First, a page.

I review a whole season rather than individual episodes, so there is a chance of spoilers. If you haven’t watched the whole season yet, stop reading now!
It was always going to be a difficult task taking the weighty and epic tome that is Leo Tolsty’s War and Peace and try to condense it down to 6-hour long episodes. It is a task that was somewhat successful but not without some glaring faults and issues.
For starters, the book covers a huge amount of time and also a huge collection of characters. TV series, most notably Game of Thrones, have dealt with this issue very well but have had longer to do it and condense the original stories down from the source material. This is where War and Peace struggles as you can’t help feeling like some character’s stories are either rushed or marginalised to make room for others.
I haven’t read the original text but certain stories just seemed to develop at break-neck speed. Lily James’ character, Natasha, who incidentally feels sidelined for at least the first two episodes, falls in love with two men very deeply in the space of two episodes. At one point she meets a man at the beginning of the episode and then wants to jeopardise her happiness, status and life by running away with him sixty minutes later. It just doesn’t ring true and unfortunately there are many examples like this throughout the series.
It also means that some characters seem to serve a purpose rather than be legitimate parts of the story in their own right. One example is Tom Burke as Fedya Dolokhov. He is purely a scoundrel, being the foil for at least three characters before fading off into his own sunset. Again, he isn’t the only example.
War and Peace should have concentrated much more on the characters who are most interesting and forgone with the stories which remove focus and interest. Like any multi-character story, there are certain characters you just don’t care about so whenever the story shifted to Prince Andrei Bolkonsky, I felt time beginning to drag.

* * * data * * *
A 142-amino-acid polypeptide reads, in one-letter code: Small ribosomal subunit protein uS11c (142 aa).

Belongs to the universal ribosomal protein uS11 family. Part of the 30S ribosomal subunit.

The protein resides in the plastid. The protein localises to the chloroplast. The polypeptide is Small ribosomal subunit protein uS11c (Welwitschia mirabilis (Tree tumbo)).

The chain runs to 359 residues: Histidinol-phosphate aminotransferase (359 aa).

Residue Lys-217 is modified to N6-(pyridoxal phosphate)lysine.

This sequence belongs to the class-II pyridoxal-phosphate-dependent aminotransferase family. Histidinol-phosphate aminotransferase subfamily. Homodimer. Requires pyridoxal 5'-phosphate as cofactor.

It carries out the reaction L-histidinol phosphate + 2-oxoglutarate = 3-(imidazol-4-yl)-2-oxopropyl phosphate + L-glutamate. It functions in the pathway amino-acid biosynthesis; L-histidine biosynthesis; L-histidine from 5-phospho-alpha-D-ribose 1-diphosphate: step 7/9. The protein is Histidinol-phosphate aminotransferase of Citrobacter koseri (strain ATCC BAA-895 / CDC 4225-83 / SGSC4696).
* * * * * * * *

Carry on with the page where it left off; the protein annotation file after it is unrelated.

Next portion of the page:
The story and character who holds most interest is Paul Dano as Pierre. He suffers from the rushed narrative in the first episode, going from drunken fool to rich nobleman, but then has a truly epic journey. He gets to have a duel, love affairs, see poverty and experience wealth. His first-hand witnessing of the battlefields is one of the higher points of his story and the series.
In fact, the War in War and Peace was the saving grace of the series. Regardless of which character was involved and what love story was inter-connecting with others, the battle brought home the harsh realism of the time period. From the explosive trench warfare, to the suicidal marching across battlefields down to the awful conditions in the field-hospitals, the real show here was how awful warfare was in the Napoleonic wars and the affect it had on individuals, as well as their family and wider country.
Overall, War and Peace was ambitious and met a lot of that ambition in bringing a legendary epic book to the screen but it needed more room to deliver it properly. Stories felt rushed, characters felt under-served and sub-plots lacked necessary depth. Luckily, Paul Dano as Pierre was a saving grace, as was the excellent battle scenes and showcasing of the harsh realities of war.
Best Episode – Episode 5: The best showcase of battle and war in the whole series and the best aspect of the show.
Best performance – Paul Dano as Pierre
Should there be another season? – Not for a one-off adaptation of the book.
Season Rating – 3
(1 – Awful, 2 – Average, 3 – Good, 4 – Great, 5! – Must See)